Abstract
Population protocols [Dana Angluin et al., 2006] are a class of algorithms for modeling distributed computation in networks of finitestate agents communicating through pairwise interactions. Their suitability for analyzing numerous chemical processes has motivated the adaptation of the original population protocol framework to better model these chemical systems. In this paper, we further the study of two such adaptations in the context of solving approximate majority: persistentstate agents (or catalysts) and spontaneous state changes (or leaks).
Based on models considered in recent protocols for populations with persistentstate agents [Bartlomiej Dudek and Adrian Kosowski, 2018; Alistarh et al., 2017; Dan Alistarh et al., 2020], we assume a population with n catalytic input agents and m worker agents, and the goal of the worker agents is to compute some predicate over the states of the catalytic inputs. We call this model the Catalytic Input (CI) model. For m = Θ(n), we show that computing the parity of the input population with high probability requires at least Ω(n²) total interactions, demonstrating a strong separation between the CI model and the standard population protocol model. On the other hand, we show that the simple thirdstate dynamics [Angluin et al., 2008; Perron et al., 2009] for approximate majority in the standard model can be naturally adapted to the CI model: we present such a constantstate protocol for the CI model that solves approximate majority in O(n log n) total steps with high probability when the input margin is Ω(√{n log n}).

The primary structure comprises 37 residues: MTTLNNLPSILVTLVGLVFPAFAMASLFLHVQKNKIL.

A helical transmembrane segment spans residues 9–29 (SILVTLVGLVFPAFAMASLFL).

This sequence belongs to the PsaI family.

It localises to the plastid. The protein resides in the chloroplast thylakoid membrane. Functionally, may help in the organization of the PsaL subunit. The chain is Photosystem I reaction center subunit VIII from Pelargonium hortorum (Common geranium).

We then show the robustness of thirdstate dynamics protocols to the transient leaks events introduced by [Alistarh et al., 2017; Dan Alistarh et al., 2020]. In both the original and CI models, these protocols successfully compute approximate majority with high probability in the presence of leaks occurring at each step with probability β ≤ O(√{n log n}/n). The resilience of these dynamics to leaks exhibits similarities to previous work involving Byzantine agents, and we define and prove a notion of equivalence between the two.
BibTeX  Entry
@InProceedings{amir_et_al:LIPIcs:2021:13504,
author = {Talley Amir and James Aspnes and John Lazarsfeld},
title = {{Approximate Majority with Catalytic Inputs}},
booktitle = {24th International Conference on Principles of Distributed Systems (OPODIS 2020)},
pages = {19:119:16},
series = {Leibniz International Proceedings in Informatics (LIPIcs)},
ISBN = {9783959771764},
ISSN = {18688969},
year = {2021},
volume = {184},
editor = {Quentin Bramas and Rotem Oshman and Paolo Romano},
publisher = {Schloss DagstuhlLeibnizZentrum f{\"u}r Informatik},
address = {Dagstuhl, Germany},
URL = {https://drops.dagstuhl.de/opus/volltexte/2021/13504},
URN = {urn:nbn:de:0030drops135040},
doi = {10.4230/LIPIcs.OPODIS.2020.19},
annote = {Keywords: population protocols, approximate majority, catalysts, leaks, lower bound}
}
Keywords: 

population protocols, approximate majority, catalysts, leaks, lower bound 
Collection: 

24th International Conference on Principles of Distributed Systems (OPODIS 2020) 
Issue Date: 

2021 
Date of publication: 

25.01.2021